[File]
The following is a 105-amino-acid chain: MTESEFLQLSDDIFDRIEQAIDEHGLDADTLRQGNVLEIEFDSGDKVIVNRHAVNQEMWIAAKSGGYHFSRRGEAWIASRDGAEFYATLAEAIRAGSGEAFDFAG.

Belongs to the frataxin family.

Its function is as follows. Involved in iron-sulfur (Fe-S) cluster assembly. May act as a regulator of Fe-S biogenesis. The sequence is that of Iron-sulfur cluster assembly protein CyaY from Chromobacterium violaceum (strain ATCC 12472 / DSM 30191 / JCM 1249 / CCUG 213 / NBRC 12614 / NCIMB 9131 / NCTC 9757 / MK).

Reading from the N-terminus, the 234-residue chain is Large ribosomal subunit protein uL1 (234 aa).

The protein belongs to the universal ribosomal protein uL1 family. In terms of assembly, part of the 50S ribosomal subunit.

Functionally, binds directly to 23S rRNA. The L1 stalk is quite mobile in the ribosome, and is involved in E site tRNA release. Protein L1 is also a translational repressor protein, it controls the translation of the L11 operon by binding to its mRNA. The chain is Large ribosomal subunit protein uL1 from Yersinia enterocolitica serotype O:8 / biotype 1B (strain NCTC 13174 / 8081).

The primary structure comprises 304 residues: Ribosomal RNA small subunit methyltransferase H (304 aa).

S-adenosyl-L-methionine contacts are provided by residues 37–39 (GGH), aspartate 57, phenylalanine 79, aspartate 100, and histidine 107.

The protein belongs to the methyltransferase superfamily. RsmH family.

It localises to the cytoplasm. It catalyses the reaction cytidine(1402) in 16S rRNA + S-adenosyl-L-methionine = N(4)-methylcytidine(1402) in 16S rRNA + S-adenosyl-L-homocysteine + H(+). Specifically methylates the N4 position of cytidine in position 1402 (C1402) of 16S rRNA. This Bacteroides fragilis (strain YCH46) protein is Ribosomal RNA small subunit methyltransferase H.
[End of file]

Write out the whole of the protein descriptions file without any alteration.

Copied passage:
The following is a 105-amino-acid chain: MTESEFLQLSDDIFDRIEQAIDEHGLDADTLRQGNVLEIEFDSGDKVIVNRHAVNQEMWIAAKSGGYHFSRRGEAWIASRDGAEFYATLAEAIRAGSGEAFDFAG.

Belongs to the frataxin family.

Its function is as follows. Involved in iron-sulfur (Fe-S) cluster assembly. May act as a regulator of Fe-S biogenesis. The sequence is that of Iron-sulfur cluster assembly protein CyaY from Chromobacterium violaceum (strain ATCC 12472 / DSM 30191 / JCM 1249 / CCUG 213 / NBRC 12614 / NCIMB 9131 / NCTC 9757 / MK).

Reading from the N-terminus, the 234-residue chain is Large ribosomal subunit protein uL1 (234 aa).

The protein belongs to the universal ribosomal protein uL1 family. In terms of assembly, part of the 50S ribosomal subunit.

Functionally, binds directly to 23S rRNA. The L1 stalk is quite mobile in the ribosome, and is involved in E site tRNA release. Protein L1 is also a translational repressor protein, it controls the translation of the L11 operon by binding to its mRNA. The chain is Large ribosomal subunit protein uL1 from Yersinia enterocolitica serotype O:8 / biotype 1B (strain NCTC 13174 / 8081).

The primary structure comprises 304 residues: Ribosomal RNA small subunit methyltransferase H (304 aa).

S-adenosyl-L-methionine contacts are provided by residues 37–39 (GGH), aspartate 57, phenylalanine 79, aspartate 100, and histidine 107.

The protein belongs to the methyltransferase superfamily. RsmH family.

It localises to the cytoplasm. It catalyses the reaction cytidine(1402) in 16S rRNA + S-adenosyl-L-methionine = N(4)-methylcytidine(1402) in 16S rRNA + S-adenosyl-L-homocysteine + H(+). Specifically methylates the N4 position of cytidine in position 1402 (C1402) of 16S rRNA. This Bacteroides fragilis (strain YCH46) protein is Ribosomal RNA small subunit methyltransferase H.